(Corrects Abu Dhabi property price increase in the fifth paragraph of story originally published Oct. 10.)
Oct. 10 (Bloomberg) -- Five years after the United Arab Emirates began its steepest economic slump in two decades, a rebound has left policy makers pondering ways to avert a recurrence of the overheating that turned boom into bust.
Boxed in by a currency peg that rules out using interest rates to regulate credit flows, the nation’s central bank plans to impose some borrowing curbs and tighten rules on mortgage approvals, according to the chairman of the U.A.E. Banks Federation, Abdul Aziz Al Ghurair. It will also set up a credit bureau to control lending.
The period preceding the U.A.E.’s slowdown “is remembered as being a real-estate cycle,” Simon Williams, the Dubai-based chief Middle East economist at HSBC Holdings Plc, said in an interview Oct. 8. “That’s not all it was. It was also a credit cycle, and it will be the readiness of policy makers to curb the pace of credit growth that will determine how successful they are in avoiding a repeat.”
The nation’s domestic output grew 4.4 percent in 2012, the most since it surged 9.8 percent in 2006, according to preliminary government data. Expansion may reach 4.5 percent this year, Economy Minister Sultan Al Mansoori said last month.
Property markets, meanwhile, are surging, with prices for high-end villas in Dubai climbing about 30 percent, and those in Abu Dhabi 13 percent this year, according to Cluttons LLC data compiled by Bloomberg. Dubai and Abu Dhabi’s stock markets are among the world’s top 10 fastest-growing indexes this year.
“Dubai has oxygenated blood running through its veins for the first time in the past five years,” Williams said. “If you can’t control credit by targeting its price, you need to aim for the volumes.”
Under the central bank’s new mortgage lending rules to come into force before the end of the year, banks won’t be able to finance third homes bought by expatriates, and mortgages will be limited to the equivalent of seven years’ income for an expatriate, and eight years for a U.A.E. citizen, banks’ federation chief Al Ghurair said last month.
The central bank also plans to revise limits for lenders’ exposure to government-related debt in the next two months, Al Ghurair said. The U.A.E. central bank said in April 2012 that banks must not lend more than 100 percent of their capital to local administrations or government-related entities, to help reduce risk. There was no limit under previous rules.
In further signals of the economy’s strength, passenger traffic at Dubai’s airport climbed 24 percent to a record 6 million people in August compared with the same period last year. Abu Dhabi’s terminal had a record number of passengers the same month, according to data compiled by Bloomberg.
Dubai borrowed more than $110 billion to transform itself into a commercial and tourism hub. Developers relied on bank lending and advance sales of unbuilt properties to propel the world’s fastest-growing real-estate market before 2008. Then came the crash.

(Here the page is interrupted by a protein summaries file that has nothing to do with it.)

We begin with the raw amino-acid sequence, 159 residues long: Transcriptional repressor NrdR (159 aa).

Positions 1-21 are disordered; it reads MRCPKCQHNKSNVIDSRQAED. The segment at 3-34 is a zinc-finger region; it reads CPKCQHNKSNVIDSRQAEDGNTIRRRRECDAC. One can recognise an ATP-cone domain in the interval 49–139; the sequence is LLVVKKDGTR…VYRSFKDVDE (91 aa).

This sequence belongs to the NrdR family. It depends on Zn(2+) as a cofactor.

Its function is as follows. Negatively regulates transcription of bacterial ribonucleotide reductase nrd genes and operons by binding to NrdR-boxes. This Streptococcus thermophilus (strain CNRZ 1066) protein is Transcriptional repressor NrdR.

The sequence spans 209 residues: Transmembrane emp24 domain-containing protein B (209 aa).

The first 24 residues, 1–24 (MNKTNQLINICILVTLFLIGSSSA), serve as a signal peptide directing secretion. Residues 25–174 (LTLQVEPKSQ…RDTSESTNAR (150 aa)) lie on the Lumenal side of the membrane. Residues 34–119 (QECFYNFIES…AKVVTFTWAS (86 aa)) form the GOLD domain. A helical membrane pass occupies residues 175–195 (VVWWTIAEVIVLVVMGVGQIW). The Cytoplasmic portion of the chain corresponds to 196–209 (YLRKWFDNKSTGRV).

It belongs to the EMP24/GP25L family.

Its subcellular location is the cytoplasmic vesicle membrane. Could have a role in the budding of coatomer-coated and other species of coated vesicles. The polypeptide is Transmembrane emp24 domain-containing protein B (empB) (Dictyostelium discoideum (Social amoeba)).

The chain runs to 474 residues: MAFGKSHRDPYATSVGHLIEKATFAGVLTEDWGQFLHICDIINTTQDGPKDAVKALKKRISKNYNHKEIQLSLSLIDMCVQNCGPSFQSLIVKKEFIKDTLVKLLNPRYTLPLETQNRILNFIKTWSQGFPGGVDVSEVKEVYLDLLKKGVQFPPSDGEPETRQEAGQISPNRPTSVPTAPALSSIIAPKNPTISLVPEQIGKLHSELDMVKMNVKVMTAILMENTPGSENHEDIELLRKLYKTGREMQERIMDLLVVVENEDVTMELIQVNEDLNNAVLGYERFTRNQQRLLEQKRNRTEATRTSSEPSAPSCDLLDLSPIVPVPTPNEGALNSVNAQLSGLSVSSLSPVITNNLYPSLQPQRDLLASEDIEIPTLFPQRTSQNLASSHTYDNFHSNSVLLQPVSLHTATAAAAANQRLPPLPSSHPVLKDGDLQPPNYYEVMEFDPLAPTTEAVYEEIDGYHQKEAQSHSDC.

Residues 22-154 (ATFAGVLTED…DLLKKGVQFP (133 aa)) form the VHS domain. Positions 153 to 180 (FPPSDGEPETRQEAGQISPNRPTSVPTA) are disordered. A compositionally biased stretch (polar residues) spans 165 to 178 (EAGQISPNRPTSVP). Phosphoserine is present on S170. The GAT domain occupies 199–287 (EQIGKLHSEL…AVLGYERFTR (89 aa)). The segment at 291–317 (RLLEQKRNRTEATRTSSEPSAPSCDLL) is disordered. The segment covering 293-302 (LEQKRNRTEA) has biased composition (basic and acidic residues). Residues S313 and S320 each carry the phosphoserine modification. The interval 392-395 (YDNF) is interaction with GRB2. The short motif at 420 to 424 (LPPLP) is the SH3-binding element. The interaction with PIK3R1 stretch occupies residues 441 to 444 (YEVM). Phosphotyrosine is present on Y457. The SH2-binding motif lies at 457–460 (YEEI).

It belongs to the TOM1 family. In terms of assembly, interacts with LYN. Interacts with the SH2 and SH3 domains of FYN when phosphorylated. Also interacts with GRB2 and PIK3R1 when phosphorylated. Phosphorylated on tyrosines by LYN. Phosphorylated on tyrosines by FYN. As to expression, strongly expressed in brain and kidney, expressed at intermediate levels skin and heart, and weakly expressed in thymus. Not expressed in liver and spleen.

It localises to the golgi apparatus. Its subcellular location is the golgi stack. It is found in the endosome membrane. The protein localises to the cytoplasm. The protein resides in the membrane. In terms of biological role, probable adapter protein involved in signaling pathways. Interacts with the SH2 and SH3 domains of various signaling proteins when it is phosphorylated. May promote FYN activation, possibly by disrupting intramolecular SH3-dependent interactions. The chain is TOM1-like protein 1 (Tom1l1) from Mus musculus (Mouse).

Dubai received a $20 billion handout from neighboring Abu Dhabi to help avert defaulting on debt in 2009. That year, both Dubai and Abu Dhabi’s economies contracted, as property prices slumped more than 50 percent from their peak.
Domestic output in the U.A.E., which consists of seven sheikhdoms, declined 4.8 percent in 2009, government data show. That was the most since a 19 percent contraction in 1986, according to International Monetary Fund data.
The economies of Dubai and Abu Dhabi, which make up more than 85 percent of the U.A.E.’s gross domestic product, have since rebounded. Dubai’s gross domestic product grew 4.4 percent in 2012, the fastest pace in five years, while Abu Dhabi’s economy expanded 5.6 percent, according to the latest government data. Abu Dhabi is home to about 6 percent of the world’s proven oil reserves.
The central bank hasn’t changed interest rates since February 2009, when it reduced the repurchasing rate by 50 basis points to 1 percent. Contacted by phone yesterday, the bank’s public relations manager said the official authorized to comment on rate changes wasn’t available for an interview.
“Because the U.A.E. has an exchange-rate peg, they effectively outsourced their monetary policy to the U.S.,” Giyas Gokkent, chief economist at National Bank of Abu Dhabi PJSC, said by telephone. There are so-called macroprudential tools it can use to help regulate the market, Gokkent said.
The U.A.E. is setting up a national credit bureau, which will work as a buffer for banks, Gokkent said. The bureau expects to fully operational in 2015.
“Without a credit bureau, lenders don’t really have a good grasp of the credit worthiness of a borrower,” Gokkent said Oct. 6 by phone. “A borrower could’ve gotten financing from a number of banks and then you get problems with over indebtedness and servicing of debt.”
Dubai has also doubled property-registration fees in a bid to discourage speculators from entering the market and inflating prices.
The Dubai Land Department raised the transaction fee to 4 percent from 2 percent effective Oct. 6, Director General Sultan Bin Mejren said Sept. 26. The change will apply to residential and commercial properties, including those sold before they are built, he said.
“I see the increase in the real-estate fee as a signal of intent,” Williams, the HSBC economist, said. “But if policy makers are serious about curbing the pace of growth, that can only be a first measure. The key thing is the readiness to control credit growth.”
To contact the reporter on this story: Dana El Baltaji in Dubai at firstname.lastname@example.org
To contact the editor responsible for this story: Andrew J. Barden at email@example.com